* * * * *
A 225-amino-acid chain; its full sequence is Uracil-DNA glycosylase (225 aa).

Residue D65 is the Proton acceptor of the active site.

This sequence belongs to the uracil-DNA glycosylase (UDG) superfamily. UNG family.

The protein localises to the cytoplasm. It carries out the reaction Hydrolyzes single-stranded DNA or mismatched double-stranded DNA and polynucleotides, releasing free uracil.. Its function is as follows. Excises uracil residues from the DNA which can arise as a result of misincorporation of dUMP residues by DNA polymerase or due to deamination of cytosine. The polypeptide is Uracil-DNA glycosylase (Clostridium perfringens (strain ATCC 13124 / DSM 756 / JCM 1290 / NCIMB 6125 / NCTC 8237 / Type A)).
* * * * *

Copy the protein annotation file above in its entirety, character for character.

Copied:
A 225-amino-acid chain; its full sequence is Uracil-DNA glycosylase (225 aa).

Residue D65 is the Proton acceptor of the active site.

This sequence belongs to the uracil-DNA glycosylase (UDG) superfamily. UNG family.

The protein localises to the cytoplasm. It carries out the reaction Hydrolyzes single-stranded DNA or mismatched double-stranded DNA and polynucleotides, releasing free uracil.. Its function is as follows. Excises uracil residues from the DNA which can arise as a result of misincorporation of dUMP residues by DNA polymerase or due to deamination of cytosine. The polypeptide is Uracil-DNA glycosylase (Clostridium perfringens (strain ATCC 13124 / DSM 756 / JCM 1290 / NCIMB 6125 / NCTC 8237 / Type A)).